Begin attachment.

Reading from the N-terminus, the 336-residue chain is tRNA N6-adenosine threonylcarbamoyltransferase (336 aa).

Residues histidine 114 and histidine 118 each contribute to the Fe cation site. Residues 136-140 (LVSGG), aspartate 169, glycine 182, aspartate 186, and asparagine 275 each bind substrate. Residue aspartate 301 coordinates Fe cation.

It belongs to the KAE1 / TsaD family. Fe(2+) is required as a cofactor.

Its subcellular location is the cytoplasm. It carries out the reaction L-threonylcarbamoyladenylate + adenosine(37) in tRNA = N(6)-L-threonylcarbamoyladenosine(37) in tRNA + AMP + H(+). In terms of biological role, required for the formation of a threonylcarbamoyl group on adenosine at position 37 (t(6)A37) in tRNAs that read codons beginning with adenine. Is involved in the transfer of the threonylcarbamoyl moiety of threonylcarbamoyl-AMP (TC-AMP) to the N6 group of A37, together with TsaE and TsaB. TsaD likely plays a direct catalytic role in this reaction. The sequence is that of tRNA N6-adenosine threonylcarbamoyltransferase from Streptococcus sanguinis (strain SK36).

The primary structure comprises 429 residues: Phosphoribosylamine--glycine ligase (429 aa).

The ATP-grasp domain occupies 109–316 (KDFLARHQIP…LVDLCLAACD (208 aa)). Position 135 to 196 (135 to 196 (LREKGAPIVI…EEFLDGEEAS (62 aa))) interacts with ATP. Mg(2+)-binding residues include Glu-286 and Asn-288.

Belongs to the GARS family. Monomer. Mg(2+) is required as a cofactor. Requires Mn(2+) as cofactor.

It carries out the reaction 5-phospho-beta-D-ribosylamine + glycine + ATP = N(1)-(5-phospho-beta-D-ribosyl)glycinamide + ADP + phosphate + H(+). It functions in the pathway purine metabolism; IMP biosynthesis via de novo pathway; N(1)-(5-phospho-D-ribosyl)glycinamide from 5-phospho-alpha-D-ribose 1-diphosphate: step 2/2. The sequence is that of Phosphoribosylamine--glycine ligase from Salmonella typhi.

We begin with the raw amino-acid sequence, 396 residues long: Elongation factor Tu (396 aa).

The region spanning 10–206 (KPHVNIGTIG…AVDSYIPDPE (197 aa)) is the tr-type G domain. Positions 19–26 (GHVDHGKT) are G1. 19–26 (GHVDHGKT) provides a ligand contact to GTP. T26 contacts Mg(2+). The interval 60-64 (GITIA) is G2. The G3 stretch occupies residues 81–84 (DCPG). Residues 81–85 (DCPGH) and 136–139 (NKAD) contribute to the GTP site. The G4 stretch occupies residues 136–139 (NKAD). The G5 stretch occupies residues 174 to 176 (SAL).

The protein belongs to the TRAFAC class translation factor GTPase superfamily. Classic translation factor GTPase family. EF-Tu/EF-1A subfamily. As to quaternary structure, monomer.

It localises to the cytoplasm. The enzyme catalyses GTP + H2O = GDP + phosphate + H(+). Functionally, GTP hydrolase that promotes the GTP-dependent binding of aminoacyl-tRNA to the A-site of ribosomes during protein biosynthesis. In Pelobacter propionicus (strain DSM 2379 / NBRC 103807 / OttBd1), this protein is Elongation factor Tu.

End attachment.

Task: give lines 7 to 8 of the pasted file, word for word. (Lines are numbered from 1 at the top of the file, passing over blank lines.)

Belongs to the GARS family. Monomer. Mg(2+) is required as a cofactor. Requires Mn(2+) as cofactor.

It carries out the reaction 5-phospho-beta-D-ribosylamine + glycine + ATP = N(1)-(5-phospho-beta-D-ribosyl)glycinamide + ADP + phosphate + H(+). It functions in the pathway purine metabolism; IMP biosynthesis via de novo pathway; N(1)-(5-phospho-D-ribosyl)glycinamide from 5-phospho-alpha-D-ribose 1-diphosphate: step 2/2. The sequence is that of Phosphoribosylamine--glycine ligase from Salmonella typhi.